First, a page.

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Canada’s 150: What it means to build a community in our country

Canada’s 150: What it means to build a community in our country

Canada’s 150th year of confederation and Montreal’s 375th anniversary has me thinking: we have a lot to be thankful for, and in this past decade especially, we have seen a lot of change. In the 12 years since I started Lightspeed, Montréal has become an epicenter of technology in Canada. Startups in the city are thriving due to its creative entrepreneurial ecosystem, the city’s vibrant cultural atmosphere, record-setting investment and a strong sense of community around homegrown businesses. There is support for innovation, for pushing ahead, and for finding new ways to do things. Advancements in tech have driven us forward, but what I find makes Canada unique goes above and beyond my experience in the tech sphere.

Canadian diversity going global

In many ways, the cultural diversity and inclusivity that Canada is known for worldwide was the springboard for the cultural non-profit, Never Apart, which I founded in 2015. Using Lightspeed’s former office space in the heart of the Mile-Ex neighborhood, Never Apart features 12,000 square feet of gallery space. We support music and arts in the city, promoting community and inclusivity among all groups. Our monthly online magazine enables messages to go global through the local programming that we produce at the centre. Canada is also home to “Plus 1”, which was founded by former Arcade Fire band member Marika Anthony-Shaw. The organization has created an exceptional community that connects musicians, singers and bands with important causes by donating one dollar from every ticket sold.

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Building strong communities in retail

In the retail space, we see that local retailers are doing incredible things across Canada: creating innovative new business models that focus on brand experience, boosting “shop local” movements, and putting Canada on the fashion map – to name a few things. When I had the incredible opportunity to host a retail round table with five of our independent customers in Toronto this year, our insightful conversations reiterated that retailers are agile, they’re willing to try new technology, they’re embracing change, but most of all, they’re optimistic.

Toronto-based company, Lovers Land, which offers a unique imported range of bridal gowns and modern women’s clothing, is an example of a Canadian retail business that is embracing change. The company finds the majority of its community through an online platform, and they devote numerous hours a day to curating their digital and social media channels. Their service is customer-centric and meant for longevity, building relationships with their brides and customers that transcend the wedding day.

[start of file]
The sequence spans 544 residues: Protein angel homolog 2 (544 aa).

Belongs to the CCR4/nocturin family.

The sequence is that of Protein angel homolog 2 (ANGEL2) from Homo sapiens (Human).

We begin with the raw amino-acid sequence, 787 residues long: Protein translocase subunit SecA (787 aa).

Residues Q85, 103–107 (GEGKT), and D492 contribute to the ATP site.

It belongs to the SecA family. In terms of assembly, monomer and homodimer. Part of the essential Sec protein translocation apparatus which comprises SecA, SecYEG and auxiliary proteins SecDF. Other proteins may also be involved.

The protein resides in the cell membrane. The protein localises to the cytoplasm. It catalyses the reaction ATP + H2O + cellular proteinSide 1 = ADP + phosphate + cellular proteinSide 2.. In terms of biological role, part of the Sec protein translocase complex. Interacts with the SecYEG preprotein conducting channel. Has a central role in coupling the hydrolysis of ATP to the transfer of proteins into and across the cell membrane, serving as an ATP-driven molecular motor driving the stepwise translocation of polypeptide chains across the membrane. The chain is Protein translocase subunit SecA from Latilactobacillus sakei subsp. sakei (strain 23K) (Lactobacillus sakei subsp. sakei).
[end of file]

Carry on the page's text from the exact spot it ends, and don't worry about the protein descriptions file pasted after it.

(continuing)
Coming together with food

Canadian restaurateurs continue to add to the mosaic of international cuisine in Montréal and across Canada. In Montréal, we saw the emergence of the Haitian-inspired Agrikol, imagined by Arcade Fire band members, artist Roland Jean, and Toronto restauranteur Jen Agg. In Ottawa, Kettleman’s Bagels is a restaurant with unwavering commitment to the high quality of their homemade bagels and the quality of their customer service. Putting the needs of their customers first, Kettleman’s stays open 24 hours a day, 7 days a week, 365 days a year – and they’ve been doing this for the past 18 years! There are many Canadian businesses to be proud of.

Canadian Influence

Beloved Quebec celebrity chef Ricardo Larrivée and his wife Brigitte have expanded their media empire to the retail and restaurant sphere with Espace Ricardo, a welcoming kitchen supply store that connects to Café Ricardo. The combination of both a retail shop and café makes for an incredible brand experience that is well worth the visit.

Picoum.com, founded by Canadian media personality Isabelle Racicout, has taken the art of influence and turned it into a go-to lifestyle resource for women.

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As the founder and CEO of a company, it has been exceptional to see how Canadians contribute to the retail and cultural landscape of our country. These businesses are truly the backbone of the Canadian retail sphere, and it is inspirational to be part of this movement in a country where local businesses are empowered to thrive.

In summary, of all the amazing companies and organizations mentioned above, there is one note about Canada that is at the forefront for me: community. The best method for growth is through meaningful connections. Lightspeed is founded on the customer-centric approach, bridging the connection between retailers and technology. Thinking about where we came from, but also recognizing how far we have to go in some areas, I’m optimistic about the future: for business, for retail, for social responsibility.

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